Two Britons have been charged with mercenary activities by investigators in a Russian-backed separatist-held territory in eastern Ukraine, according to Russian state news agency TASS.
TASS cited a source in the power structures of the self-proclaimed Donetsk People's Republic DPR, recognised only by Russia and Syria, as saying criminal cases had been opened and charges were filed against Britons Dylan Healy and Andrew Hill.
Both men were refusing to cooperate, it said.
Westerners have been traveling to Ukraine to help defend it against the Russian invasion or to help provide humanitarian aid to millions of Ukrainians whose lives have been up-ended.
On April 29 Russia's defence ministry released a video showing an injured British man captured in Ukraine, who said his name was Andrew Hill and spoke with a British accent, questioned by unidentified Russian forces.
The ministry said he had surrendered to Russian troops in the Mykolaiv region of south-western Ukraine, at least 80 kilometres west of the DPR, and had been carrying a weapon.
The captured man, who was wearing a camouflage uniform, told his questioners he was from Plymouth in southern England and had four children and a partner.
Two Britons and a Moroccan were sentenced last month to death for mercenary activities after being captured fighting for Ukraine against Russia and Russian forces, in what Western politicians decried as a show trial.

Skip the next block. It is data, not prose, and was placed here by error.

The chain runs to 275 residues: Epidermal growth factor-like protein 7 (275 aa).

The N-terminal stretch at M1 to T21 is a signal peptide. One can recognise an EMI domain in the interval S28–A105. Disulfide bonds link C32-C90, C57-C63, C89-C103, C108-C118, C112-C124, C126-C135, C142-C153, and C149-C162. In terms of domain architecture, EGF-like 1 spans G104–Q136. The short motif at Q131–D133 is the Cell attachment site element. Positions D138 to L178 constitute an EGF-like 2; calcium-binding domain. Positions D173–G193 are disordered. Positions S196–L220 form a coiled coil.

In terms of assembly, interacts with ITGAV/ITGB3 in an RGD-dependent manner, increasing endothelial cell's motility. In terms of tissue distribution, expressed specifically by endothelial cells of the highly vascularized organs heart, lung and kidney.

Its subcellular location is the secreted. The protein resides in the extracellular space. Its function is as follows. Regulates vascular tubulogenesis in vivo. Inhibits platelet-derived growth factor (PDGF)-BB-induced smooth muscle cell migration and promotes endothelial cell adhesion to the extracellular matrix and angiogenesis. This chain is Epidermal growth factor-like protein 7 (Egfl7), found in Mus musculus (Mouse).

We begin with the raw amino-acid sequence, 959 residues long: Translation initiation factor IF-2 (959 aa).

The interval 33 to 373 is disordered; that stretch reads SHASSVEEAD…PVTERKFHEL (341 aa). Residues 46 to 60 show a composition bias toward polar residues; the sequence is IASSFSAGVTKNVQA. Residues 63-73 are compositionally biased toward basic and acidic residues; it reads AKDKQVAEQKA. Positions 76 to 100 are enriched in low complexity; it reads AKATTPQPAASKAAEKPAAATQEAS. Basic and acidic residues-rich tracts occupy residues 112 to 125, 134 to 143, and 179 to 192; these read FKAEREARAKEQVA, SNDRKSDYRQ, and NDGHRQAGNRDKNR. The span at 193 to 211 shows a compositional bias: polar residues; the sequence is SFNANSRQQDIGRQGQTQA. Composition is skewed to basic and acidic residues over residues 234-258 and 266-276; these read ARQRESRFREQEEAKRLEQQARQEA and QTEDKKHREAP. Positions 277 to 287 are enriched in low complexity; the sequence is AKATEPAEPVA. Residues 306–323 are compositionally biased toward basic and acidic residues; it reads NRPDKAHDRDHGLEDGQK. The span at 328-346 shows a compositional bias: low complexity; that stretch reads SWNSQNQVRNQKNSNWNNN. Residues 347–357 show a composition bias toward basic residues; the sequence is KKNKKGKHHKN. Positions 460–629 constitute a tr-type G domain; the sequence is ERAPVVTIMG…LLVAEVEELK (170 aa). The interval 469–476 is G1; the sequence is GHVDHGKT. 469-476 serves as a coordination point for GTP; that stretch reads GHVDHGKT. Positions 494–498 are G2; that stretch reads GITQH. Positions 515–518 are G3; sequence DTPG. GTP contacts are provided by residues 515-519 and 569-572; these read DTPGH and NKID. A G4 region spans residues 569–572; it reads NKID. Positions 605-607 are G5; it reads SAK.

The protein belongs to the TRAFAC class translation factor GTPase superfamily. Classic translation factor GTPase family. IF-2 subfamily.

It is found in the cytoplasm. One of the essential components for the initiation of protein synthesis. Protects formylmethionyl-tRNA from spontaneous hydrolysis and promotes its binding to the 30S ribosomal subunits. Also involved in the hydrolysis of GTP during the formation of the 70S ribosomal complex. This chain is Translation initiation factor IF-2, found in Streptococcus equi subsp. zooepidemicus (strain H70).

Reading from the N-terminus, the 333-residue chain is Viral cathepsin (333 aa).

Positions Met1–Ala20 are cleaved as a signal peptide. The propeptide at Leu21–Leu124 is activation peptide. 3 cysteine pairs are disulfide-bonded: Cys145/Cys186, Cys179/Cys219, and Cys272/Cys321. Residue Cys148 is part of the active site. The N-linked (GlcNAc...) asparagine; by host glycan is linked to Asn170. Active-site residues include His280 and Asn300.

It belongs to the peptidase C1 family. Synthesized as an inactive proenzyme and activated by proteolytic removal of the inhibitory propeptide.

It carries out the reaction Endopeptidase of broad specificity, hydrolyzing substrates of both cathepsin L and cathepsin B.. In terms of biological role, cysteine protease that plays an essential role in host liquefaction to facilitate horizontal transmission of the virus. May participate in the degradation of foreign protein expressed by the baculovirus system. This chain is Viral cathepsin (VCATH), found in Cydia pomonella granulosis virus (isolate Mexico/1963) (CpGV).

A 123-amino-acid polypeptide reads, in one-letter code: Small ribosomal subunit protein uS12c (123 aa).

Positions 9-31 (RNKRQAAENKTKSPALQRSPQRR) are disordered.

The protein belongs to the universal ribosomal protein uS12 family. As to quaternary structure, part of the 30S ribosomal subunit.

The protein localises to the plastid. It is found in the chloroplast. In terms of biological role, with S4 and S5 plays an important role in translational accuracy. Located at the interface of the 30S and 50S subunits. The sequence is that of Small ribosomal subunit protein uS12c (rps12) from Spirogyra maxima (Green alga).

Their relatives say they were contracted to fight for the Ukrainian army, so they were not mercenaries but regular soldiers entitled to the protection of the Geneva Conventions on treatment of prisoners of war.
Russian state news agency TASS reported on Friday that the DPR Supreme Court had received appeals from lawyers for Brahim Saadoun and Shaun Pinner, but the other Briton Aiden Aslin had yet to submit an appeal.
The appeals would be considered within no more than two months, according to the court.
It said Mr Pinner had asked for his sentence to be commuted to life imprisonment.
The death penalty will start in 2025, according to a revised criminal code, which took effect on Friday, and was published on a DPR website.
It is not clear what this means for the three men.
The DPR, unlike Russia, has had capital punishment on its statutes since 2014, but hasn't had a legislation outlining how to enforce it until now.
Britain has not been able to deal publicly with Russian proxy authorities in the DPR that it does not recognise, preferring to ask Kyiv for help.
Russia has said that the fate of the men is a matter for the DPR.